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News Briefs

D.C. Health Officials Hopeful That Anthrax Threat is Receding

THE WASHINGTON POST -- WASHINGTON

Increasingly optimistic health officials in Washington Thursday shrank the universe of private-sector workers who should take steps to thwart anthrax and prepared to curtail the hours of the city’s screening and antibiotic operations at D.C. General Hospital.

With no new local case of inhalation or skin anthrax in more than a week, and no report of a tainted letter in more than two, the city’s health director, Ivan C.A. Walks, suggested that the Washington area was “on the downside” of a crisis that began with the opening of an envelope Oct. 15 on Capitol Hill.

Test results for some facilities are still unknown, however. And just Thursday, the federal Food and Drug Administration announced that anthrax spores had been found in four of its five Montgomery County, Md., mailrooms, forcing as many as 120 workers to begin taking antibiotics and prompting all five of the mailrooms to close.

Tests for anthrax in the Patent and Trademark Office in Crystal City, Va., have turned up three possibly contaminated sites in mailing areas, according to an advisory sent to employees Thursday. Additional testing will be necessary to determine whether anthrax spores were present, the e-mail said. In the meantime, the agency said its bulk mail handlers should begin taking antibiotics.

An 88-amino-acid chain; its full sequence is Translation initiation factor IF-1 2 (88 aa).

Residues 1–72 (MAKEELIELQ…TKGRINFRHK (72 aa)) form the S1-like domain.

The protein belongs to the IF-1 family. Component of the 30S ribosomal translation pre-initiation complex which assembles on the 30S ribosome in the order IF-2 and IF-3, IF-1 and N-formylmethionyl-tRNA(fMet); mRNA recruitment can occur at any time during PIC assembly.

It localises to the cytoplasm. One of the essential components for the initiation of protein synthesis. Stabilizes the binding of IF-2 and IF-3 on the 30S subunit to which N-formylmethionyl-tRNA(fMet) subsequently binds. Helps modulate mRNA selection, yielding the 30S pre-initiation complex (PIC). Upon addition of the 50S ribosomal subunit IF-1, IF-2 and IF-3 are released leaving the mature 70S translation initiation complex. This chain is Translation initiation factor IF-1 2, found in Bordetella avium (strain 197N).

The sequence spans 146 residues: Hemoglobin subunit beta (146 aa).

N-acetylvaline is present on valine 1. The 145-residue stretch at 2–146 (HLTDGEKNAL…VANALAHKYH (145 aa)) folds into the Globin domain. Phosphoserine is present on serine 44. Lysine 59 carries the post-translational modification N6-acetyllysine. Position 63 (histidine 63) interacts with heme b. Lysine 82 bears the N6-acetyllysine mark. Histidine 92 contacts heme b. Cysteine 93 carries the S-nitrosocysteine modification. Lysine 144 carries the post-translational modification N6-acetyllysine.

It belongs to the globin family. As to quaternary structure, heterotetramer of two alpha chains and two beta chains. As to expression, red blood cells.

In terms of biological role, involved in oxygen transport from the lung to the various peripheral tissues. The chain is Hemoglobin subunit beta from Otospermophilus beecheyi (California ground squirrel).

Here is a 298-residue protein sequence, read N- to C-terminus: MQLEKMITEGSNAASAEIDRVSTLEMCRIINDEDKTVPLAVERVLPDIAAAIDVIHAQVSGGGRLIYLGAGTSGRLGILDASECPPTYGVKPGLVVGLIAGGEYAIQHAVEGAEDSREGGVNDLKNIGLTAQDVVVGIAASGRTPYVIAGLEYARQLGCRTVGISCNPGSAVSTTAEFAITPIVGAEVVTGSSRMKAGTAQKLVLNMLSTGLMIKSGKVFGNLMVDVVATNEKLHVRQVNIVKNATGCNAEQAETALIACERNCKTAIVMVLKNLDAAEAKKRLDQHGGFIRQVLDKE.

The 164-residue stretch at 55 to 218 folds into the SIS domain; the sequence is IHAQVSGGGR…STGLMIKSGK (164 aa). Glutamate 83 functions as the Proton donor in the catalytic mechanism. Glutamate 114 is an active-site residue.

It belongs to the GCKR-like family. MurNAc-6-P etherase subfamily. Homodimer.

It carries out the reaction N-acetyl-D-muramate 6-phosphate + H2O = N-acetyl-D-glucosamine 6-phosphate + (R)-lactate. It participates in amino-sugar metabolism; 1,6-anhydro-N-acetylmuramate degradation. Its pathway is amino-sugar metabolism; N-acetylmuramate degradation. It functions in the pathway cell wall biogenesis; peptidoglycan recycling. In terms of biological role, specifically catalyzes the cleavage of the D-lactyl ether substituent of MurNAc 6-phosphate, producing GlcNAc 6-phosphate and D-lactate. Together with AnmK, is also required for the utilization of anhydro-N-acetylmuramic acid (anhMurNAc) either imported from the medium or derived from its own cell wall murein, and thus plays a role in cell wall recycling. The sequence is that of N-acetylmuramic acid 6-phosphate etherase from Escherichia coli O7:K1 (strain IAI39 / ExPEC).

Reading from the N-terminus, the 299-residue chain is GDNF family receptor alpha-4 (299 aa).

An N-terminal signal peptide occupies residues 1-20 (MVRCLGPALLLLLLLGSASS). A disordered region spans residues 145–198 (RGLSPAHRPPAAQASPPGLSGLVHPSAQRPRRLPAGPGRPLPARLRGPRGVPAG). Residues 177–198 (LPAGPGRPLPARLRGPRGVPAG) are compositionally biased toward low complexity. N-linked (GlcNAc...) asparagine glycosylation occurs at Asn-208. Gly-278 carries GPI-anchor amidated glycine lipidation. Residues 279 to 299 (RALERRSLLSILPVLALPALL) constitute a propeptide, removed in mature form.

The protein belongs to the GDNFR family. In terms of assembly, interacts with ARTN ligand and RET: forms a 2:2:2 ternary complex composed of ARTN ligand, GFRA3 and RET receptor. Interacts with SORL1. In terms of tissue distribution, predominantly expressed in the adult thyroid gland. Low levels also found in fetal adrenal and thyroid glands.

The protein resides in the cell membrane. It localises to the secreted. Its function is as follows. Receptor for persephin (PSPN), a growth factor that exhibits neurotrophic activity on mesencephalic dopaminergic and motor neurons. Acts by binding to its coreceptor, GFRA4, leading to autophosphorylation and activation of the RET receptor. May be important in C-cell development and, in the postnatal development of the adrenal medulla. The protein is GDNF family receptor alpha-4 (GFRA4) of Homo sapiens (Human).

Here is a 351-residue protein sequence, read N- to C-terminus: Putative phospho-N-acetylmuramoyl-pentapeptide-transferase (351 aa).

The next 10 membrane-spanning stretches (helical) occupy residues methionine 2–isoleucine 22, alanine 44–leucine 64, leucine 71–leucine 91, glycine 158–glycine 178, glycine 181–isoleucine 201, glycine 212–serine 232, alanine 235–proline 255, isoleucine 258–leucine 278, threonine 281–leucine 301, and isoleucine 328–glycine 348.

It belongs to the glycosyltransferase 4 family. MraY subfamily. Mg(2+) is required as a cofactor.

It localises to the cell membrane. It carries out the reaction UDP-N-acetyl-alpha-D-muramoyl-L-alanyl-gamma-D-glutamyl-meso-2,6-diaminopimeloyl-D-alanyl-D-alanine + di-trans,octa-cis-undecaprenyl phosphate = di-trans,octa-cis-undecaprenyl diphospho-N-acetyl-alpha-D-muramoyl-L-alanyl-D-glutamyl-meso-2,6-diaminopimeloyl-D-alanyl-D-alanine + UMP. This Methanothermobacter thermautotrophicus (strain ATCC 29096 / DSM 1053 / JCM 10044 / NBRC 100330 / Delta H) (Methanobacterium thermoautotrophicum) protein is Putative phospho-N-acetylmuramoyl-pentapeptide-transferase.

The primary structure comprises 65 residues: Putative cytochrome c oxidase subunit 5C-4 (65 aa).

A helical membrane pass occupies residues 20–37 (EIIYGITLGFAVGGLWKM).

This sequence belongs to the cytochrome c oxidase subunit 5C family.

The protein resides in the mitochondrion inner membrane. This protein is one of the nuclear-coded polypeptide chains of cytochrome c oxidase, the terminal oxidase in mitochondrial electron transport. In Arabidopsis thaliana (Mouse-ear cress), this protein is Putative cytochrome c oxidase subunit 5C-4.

Afghan Tribal Leader Launches Uprising Against Taliban in South

THE WASHINGTON POST

A prominent Afghan tribal leader has begun the first known armed uprising against the Taliban in southern Afghanistan since the U.S.-led air strike campaign began, fighting off a Taliban attack Thursday and claiming to control part of a southern province, according to his family and media reports.

Hamid Karzai, an influential figure from the leading ethnic Pashtun tribe, said he survived a Taliban attack on a meeting of tribal elders he convened in Uruzgan province, and that his forces captured 12 Taliban soldiers in the skirmish.

Karzai, who’s close to Afghanistan’s exiled former king Mohammed Zahir Shah, returned to Afghanistan last month to promote a national gathering aimed at forming a broad coalition government to replace the ruling Taliban, according to his brother, Qayum Karzai.

Although any rebellion led by Karzai would seem to be in its infancy, its onset would be welcomed by U.S. officials, who have been anxious for the Taliban to come under attack in the Pashtun heartland where the hardline Islamic militia is strongest.

Jordanian Indicted for Perjury After Denying He Knew Hijackers

THE WASHINGTON POST

A Jordanian man suspected of having ties to the Sept. 11 hijackers was indicted on perjury charges Thursday for denying to a New York grand jury that he knew Khalid al-Midhar, one of the five men alleged to have crashed American Airlines Flight 77 into the Pentagon.

Osama Awadallah, 21, a student at Grossmont College in the San Diego suburb of El Cajon, knew three of the suspected hijackers who spent much of last year living in that area -- Nawaf al-Hazmi, Hani Hanjour and al-Midhar, according to authorities.

In testimony before a grand jury Oct. 10 and Oct. 15, he denied knowing al-Midhar even after prosecutors confronted him with a copy of his own journal in which he mentioned al-Midhar. Awadallah acknowledged writing the passages in his journal but said the reference to al-Midhar was not in his handwriting.